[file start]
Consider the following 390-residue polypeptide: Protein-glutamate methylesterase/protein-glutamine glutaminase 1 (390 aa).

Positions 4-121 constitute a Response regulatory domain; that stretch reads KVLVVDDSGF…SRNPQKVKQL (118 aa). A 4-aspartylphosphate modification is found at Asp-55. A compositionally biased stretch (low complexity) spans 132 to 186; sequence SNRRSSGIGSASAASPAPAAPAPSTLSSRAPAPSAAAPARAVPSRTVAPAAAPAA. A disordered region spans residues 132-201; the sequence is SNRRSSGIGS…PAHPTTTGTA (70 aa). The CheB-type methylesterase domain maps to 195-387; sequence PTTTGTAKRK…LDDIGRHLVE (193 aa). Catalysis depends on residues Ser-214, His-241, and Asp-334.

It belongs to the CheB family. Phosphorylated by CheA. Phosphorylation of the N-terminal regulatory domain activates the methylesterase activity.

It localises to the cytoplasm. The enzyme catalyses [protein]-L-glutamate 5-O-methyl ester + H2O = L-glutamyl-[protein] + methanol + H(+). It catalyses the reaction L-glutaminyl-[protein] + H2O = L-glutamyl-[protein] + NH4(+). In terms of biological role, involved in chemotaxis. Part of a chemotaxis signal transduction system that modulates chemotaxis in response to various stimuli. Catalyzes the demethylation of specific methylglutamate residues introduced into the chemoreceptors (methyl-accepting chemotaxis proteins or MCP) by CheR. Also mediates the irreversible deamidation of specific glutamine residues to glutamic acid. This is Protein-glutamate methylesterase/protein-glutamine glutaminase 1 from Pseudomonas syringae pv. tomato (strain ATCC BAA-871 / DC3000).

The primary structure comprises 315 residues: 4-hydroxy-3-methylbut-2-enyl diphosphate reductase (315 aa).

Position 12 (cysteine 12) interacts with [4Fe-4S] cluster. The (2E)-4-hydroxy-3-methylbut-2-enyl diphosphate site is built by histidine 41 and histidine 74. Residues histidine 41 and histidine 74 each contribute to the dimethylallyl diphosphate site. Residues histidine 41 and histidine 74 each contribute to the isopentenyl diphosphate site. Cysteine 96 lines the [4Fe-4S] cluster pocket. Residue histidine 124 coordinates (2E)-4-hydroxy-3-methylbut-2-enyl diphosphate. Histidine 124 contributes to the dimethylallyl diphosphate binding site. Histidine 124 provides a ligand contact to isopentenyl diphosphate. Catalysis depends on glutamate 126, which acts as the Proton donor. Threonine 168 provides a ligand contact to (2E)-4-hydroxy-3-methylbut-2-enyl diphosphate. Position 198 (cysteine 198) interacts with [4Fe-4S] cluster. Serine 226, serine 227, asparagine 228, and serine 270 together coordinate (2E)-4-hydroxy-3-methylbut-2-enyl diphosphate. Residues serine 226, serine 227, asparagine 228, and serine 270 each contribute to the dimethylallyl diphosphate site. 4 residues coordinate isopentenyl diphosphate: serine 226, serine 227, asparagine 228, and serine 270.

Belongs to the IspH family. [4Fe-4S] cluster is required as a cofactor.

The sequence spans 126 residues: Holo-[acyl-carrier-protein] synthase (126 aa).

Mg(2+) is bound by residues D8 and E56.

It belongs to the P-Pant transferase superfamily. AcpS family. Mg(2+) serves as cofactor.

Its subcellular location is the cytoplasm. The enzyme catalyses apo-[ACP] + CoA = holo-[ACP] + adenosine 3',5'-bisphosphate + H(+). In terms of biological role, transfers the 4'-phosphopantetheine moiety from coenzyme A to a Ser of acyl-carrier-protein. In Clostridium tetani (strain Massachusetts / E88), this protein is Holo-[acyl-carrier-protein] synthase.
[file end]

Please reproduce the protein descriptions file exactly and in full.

Consider the following 390-residue polypeptide: Protein-glutamate methylesterase/protein-glutamine glutaminase 1 (390 aa).

Positions 4-121 constitute a Response regulatory domain; that stretch reads KVLVVDDSGF…SRNPQKVKQL (118 aa). A 4-aspartylphosphate modification is found at Asp-55. A compositionally biased stretch (low complexity) spans 132 to 186; sequence SNRRSSGIGSASAASPAPAAPAPSTLSSRAPAPSAAAPARAVPSRTVAPAAAPAA. A disordered region spans residues 132-201; the sequence is SNRRSSGIGS…PAHPTTTGTA (70 aa). The CheB-type methylesterase domain maps to 195-387; sequence PTTTGTAKRK…LDDIGRHLVE (193 aa). Catalysis depends on residues Ser-214, His-241, and Asp-334.

It belongs to the CheB family. Phosphorylated by CheA. Phosphorylation of the N-terminal regulatory domain activates the methylesterase activity.

It localises to the cytoplasm. The enzyme catalyses [protein]-L-glutamate 5-O-methyl ester + H2O = L-glutamyl-[protein] + methanol + H(+). It catalyses the reaction L-glutaminyl-[protein] + H2O = L-glutamyl-[protein] + NH4(+). In terms of biological role, involved in chemotaxis. Part of a chemotaxis signal transduction system that modulates chemotaxis in response to various stimuli. Catalyzes the demethylation of specific methylglutamate residues introduced into the chemoreceptors (methyl-accepting chemotaxis proteins or MCP) by CheR. Also mediates the irreversible deamidation of specific glutamine residues to glutamic acid. This is Protein-glutamate methylesterase/protein-glutamine glutaminase 1 from Pseudomonas syringae pv. tomato (strain ATCC BAA-871 / DC3000).

The primary structure comprises 315 residues: 4-hydroxy-3-methylbut-2-enyl diphosphate reductase (315 aa).

Position 12 (cysteine 12) interacts with [4Fe-4S] cluster. The (2E)-4-hydroxy-3-methylbut-2-enyl diphosphate site is built by histidine 41 and histidine 74. Residues histidine 41 and histidine 74 each contribute to the dimethylallyl diphosphate site. Residues histidine 41 and histidine 74 each contribute to the isopentenyl diphosphate site. Cysteine 96 lines the [4Fe-4S] cluster pocket. Residue histidine 124 coordinates (2E)-4-hydroxy-3-methylbut-2-enyl diphosphate. Histidine 124 contributes to the dimethylallyl diphosphate binding site. Histidine 124 provides a ligand contact to isopentenyl diphosphate. Catalysis depends on glutamate 126, which acts as the Proton donor. Threonine 168 provides a ligand contact to (2E)-4-hydroxy-3-methylbut-2-enyl diphosphate. Position 198 (cysteine 198) interacts with [4Fe-4S] cluster. Serine 226, serine 227, asparagine 228, and serine 270 together coordinate (2E)-4-hydroxy-3-methylbut-2-enyl diphosphate. Residues serine 226, serine 227, asparagine 228, and serine 270 each contribute to the dimethylallyl diphosphate site. 4 residues coordinate isopentenyl diphosphate: serine 226, serine 227, asparagine 228, and serine 270.

Belongs to the IspH family. [4Fe-4S] cluster is required as a cofactor.

The sequence spans 126 residues: Holo-[acyl-carrier-protein] synthase (126 aa).

Mg(2+) is bound by residues D8 and E56.

It belongs to the P-Pant transferase superfamily. AcpS family. Mg(2+) serves as cofactor.

Its subcellular location is the cytoplasm. The enzyme catalyses apo-[ACP] + CoA = holo-[ACP] + adenosine 3',5'-bisphosphate + H(+). In terms of biological role, transfers the 4'-phosphopantetheine moiety from coenzyme A to a Ser of acyl-carrier-protein. In Clostridium tetani (strain Massachusetts / E88), this protein is Holo-[acyl-carrier-protein] synthase.